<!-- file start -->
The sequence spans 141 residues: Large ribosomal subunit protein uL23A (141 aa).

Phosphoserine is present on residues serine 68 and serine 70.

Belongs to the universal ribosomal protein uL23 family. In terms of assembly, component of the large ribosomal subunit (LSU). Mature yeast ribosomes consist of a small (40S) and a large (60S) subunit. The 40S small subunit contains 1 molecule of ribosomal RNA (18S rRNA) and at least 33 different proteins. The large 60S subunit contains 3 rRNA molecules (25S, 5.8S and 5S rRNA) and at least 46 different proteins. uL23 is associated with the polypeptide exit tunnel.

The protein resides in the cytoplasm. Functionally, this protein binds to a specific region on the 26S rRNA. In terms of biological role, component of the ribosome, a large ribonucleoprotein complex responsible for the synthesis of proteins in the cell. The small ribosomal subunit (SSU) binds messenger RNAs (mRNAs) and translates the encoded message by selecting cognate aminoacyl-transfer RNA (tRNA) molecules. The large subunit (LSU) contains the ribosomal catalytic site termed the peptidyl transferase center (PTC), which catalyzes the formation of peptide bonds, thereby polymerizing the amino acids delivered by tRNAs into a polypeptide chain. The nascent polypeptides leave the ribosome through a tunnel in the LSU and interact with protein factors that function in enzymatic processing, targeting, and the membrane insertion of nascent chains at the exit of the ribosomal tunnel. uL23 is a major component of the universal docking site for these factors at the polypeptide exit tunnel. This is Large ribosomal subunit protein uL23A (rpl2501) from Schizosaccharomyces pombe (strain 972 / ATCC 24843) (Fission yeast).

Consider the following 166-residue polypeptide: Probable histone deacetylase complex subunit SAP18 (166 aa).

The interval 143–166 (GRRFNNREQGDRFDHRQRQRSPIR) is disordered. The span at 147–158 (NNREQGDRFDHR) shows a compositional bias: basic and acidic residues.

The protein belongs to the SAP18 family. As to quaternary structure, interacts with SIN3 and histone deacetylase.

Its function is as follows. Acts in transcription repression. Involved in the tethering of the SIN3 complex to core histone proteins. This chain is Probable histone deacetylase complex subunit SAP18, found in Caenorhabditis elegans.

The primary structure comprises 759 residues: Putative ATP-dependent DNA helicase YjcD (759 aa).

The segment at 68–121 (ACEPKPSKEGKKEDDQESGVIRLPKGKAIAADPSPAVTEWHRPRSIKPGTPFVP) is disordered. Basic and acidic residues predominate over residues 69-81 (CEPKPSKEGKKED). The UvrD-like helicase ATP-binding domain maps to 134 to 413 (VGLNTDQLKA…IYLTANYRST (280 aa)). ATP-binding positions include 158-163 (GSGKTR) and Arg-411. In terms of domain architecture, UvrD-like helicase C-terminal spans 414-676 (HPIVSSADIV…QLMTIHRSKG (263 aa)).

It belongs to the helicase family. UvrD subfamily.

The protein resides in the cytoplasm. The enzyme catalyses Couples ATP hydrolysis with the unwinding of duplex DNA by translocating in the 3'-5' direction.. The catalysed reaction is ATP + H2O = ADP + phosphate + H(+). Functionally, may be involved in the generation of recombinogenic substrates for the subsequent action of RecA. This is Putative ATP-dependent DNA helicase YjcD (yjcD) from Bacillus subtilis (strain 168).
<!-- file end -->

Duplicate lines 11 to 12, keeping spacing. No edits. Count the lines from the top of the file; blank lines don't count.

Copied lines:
It belongs to the helicase family. UvrD subfamily.

The protein resides in the cytoplasm. The enzyme catalyses Couples ATP hydrolysis with the unwinding of duplex DNA by translocating in the 3'-5' direction.. The catalysed reaction is ATP + H2O = ADP + phosphate + H(+). Functionally, may be involved in the generation of recombinogenic substrates for the subsequent action of RecA. This is Putative ATP-dependent DNA helicase YjcD (yjcD) from Bacillus subtilis (strain 168).